In particular, Sister Mary Agnesine, S.S.N.D., a member of the faculty at St. Paul, was instrumental in developing the curriculum and textbooks for the 3rd, 4th and 5th grades, as well as facilitating the classroom testing of the various elements. Many rounds of revisions were made, based on the teacher’s critiques, until each component was found to be satisfactory.
Sister Mary Bartholomew, O.S.F.
“[This series] definitely set out to make teaching religion a highway to Heaven. It did this by making religion a living thing. That is the reason the curriculum is called the “Religion-in-Life Curriculum,” and the texts are called the “Highway to Heaven Series.” The supernatural end was always dominant.” (Edward Fitzpatrick in the Journal of Religious Instruction.)
The School Sisters of Notre Dame were not the only Religious involved in creating the curriculum and its materials. Many priests who were teaching in seminaries, parishes and universities were consulted to ensure the doctrinal orthodoxy of the materials. Several other orders of teaching sisters were also involved, including the Sisters of St. Francis of Assisi in Milwaukee.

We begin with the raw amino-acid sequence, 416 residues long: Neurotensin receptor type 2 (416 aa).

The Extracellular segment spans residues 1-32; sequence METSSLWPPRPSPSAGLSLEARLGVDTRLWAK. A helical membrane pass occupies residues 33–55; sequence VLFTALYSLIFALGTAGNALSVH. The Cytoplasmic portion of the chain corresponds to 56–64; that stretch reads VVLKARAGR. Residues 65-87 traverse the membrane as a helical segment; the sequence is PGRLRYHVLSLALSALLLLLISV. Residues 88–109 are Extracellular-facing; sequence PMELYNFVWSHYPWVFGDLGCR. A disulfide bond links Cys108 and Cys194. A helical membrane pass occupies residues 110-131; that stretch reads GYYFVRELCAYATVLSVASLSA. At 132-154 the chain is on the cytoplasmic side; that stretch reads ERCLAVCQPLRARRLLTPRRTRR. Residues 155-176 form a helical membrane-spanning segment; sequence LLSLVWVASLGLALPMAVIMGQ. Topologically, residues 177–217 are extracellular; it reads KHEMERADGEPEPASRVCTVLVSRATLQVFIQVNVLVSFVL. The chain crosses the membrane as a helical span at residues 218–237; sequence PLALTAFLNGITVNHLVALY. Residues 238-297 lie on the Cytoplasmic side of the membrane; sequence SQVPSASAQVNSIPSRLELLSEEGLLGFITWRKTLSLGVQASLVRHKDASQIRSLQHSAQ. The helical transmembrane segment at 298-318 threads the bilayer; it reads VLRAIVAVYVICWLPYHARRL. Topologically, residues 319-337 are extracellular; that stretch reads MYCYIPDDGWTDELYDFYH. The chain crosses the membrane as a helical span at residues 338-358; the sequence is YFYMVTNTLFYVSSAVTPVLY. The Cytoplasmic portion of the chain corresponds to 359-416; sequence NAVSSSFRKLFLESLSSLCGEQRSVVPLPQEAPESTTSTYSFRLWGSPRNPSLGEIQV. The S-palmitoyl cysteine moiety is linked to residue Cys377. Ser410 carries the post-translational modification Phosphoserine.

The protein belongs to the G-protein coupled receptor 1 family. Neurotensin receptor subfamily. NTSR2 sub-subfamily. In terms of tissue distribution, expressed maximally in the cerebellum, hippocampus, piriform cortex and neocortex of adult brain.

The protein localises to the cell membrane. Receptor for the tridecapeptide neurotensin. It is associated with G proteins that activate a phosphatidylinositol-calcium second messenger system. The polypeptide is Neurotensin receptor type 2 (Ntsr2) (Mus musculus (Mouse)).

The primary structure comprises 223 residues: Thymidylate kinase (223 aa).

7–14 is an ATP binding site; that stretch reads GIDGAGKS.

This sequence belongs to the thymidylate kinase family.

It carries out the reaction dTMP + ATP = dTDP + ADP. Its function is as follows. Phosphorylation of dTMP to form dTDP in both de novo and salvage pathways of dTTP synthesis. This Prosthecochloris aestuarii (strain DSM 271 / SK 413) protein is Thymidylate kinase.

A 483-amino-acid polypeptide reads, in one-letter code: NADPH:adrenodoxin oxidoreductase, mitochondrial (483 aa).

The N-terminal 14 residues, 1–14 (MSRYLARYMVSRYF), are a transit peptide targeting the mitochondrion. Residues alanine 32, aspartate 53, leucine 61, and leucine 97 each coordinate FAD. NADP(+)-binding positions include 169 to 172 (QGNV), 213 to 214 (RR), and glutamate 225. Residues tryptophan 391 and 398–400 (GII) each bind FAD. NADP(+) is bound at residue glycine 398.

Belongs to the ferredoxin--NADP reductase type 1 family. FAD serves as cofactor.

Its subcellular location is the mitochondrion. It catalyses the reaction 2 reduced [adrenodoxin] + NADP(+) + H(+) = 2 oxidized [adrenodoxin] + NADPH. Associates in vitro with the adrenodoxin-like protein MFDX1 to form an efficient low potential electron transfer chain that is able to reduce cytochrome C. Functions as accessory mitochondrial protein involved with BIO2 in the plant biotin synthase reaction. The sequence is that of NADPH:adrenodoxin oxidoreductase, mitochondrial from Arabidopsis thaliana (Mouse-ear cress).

Together the team worked to “flesh out” the curriculum from its basic outline down to its classroom details. Always the needs of the curriculum informed the building of the textbooks, not the reverse. The first of the textbooks to be completed in 1931 was the First Grade text, The Book of the Holy Child, by Sister Mary Bartholomew, O.S.F.
William George Bruce
“Even excellent textbooks do not teach themselves, so every aid is provided for the teacher to make these textbooks instruments in developing a living faith and a Christian character. In short, the plan provides both for the teacher as well as for the pupil.” (Edward Fitzpatrick in the Journal of Religious Instruction.)
Nothing was overlooked in the planning of the series. While the textbooks served as the cornerstone, these were built to fit the curriculum, which sought to provide every possible help to the teacher in making the textbooks truly effective. The organization of the lessons with supplementary materials and activities–and even teaching methods and devices–were all laid out in the Teachers Plan Book and Manual for each grade.